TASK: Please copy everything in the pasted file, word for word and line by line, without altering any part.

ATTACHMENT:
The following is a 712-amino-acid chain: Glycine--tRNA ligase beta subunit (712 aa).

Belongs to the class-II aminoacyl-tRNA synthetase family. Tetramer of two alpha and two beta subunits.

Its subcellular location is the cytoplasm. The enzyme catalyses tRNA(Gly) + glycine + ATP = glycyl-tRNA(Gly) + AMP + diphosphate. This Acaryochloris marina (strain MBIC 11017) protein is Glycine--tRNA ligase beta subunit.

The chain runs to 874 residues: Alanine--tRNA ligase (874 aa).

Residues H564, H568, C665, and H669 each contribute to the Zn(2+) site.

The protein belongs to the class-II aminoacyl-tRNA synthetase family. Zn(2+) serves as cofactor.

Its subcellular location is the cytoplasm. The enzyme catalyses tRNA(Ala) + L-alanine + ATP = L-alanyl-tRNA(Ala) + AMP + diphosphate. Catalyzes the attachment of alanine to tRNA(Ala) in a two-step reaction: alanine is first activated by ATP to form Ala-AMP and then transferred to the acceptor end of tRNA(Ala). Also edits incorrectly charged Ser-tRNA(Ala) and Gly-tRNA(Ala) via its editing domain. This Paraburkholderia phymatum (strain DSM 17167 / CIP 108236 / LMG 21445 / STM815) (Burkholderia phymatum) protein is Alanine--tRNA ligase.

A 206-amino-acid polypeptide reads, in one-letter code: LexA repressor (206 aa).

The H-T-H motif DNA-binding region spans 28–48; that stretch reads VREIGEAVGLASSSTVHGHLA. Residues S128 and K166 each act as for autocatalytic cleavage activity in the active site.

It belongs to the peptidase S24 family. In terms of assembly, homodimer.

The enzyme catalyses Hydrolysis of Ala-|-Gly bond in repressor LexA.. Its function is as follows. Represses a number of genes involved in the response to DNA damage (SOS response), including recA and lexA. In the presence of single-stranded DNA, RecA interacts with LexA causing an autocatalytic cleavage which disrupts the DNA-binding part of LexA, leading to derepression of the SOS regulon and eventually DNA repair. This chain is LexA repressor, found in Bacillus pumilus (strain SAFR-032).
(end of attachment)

The following is a 712-amino-acid chain: Glycine--tRNA ligase beta subunit (712 aa).

Belongs to the class-II aminoacyl-tRNA synthetase family. Tetramer of two alpha and two beta subunits.

Its subcellular location is the cytoplasm. The enzyme catalyses tRNA(Gly) + glycine + ATP = glycyl-tRNA(Gly) + AMP + diphosphate. This Acaryochloris marina (strain MBIC 11017) protein is Glycine--tRNA ligase beta subunit.

The chain runs to 874 residues: Alanine--tRNA ligase (874 aa).

Residues H564, H568, C665, and H669 each contribute to the Zn(2+) site.

The protein belongs to the class-II aminoacyl-tRNA synthetase family. Zn(2+) serves as cofactor.

Its subcellular location is the cytoplasm. The enzyme catalyses tRNA(Ala) + L-alanine + ATP = L-alanyl-tRNA(Ala) + AMP + diphosphate. Catalyzes the attachment of alanine to tRNA(Ala) in a two-step reaction: alanine is first activated by ATP to form Ala-AMP and then transferred to the acceptor end of tRNA(Ala). Also edits incorrectly charged Ser-tRNA(Ala) and Gly-tRNA(Ala) via its editing domain. This Paraburkholderia phymatum (strain DSM 17167 / CIP 108236 / LMG 21445 / STM815) (Burkholderia phymatum) protein is Alanine--tRNA ligase.

A 206-amino-acid polypeptide reads, in one-letter code: LexA repressor (206 aa).

The H-T-H motif DNA-binding region spans 28–48; that stretch reads VREIGEAVGLASSSTVHGHLA. Residues S128 and K166 each act as for autocatalytic cleavage activity in the active site.

It belongs to the peptidase S24 family. In terms of assembly, homodimer.

The enzyme catalyses Hydrolysis of Ala-|-Gly bond in repressor LexA.. Its function is as follows. Represses a number of genes involved in the response to DNA damage (SOS response), including recA and lexA. In the presence of single-stranded DNA, RecA interacts with LexA causing an autocatalytic cleavage which disrupts the DNA-binding part of LexA, leading to derepression of the SOS regulon and eventually DNA repair. This chain is LexA repressor, found in Bacillus pumilus (strain SAFR-032).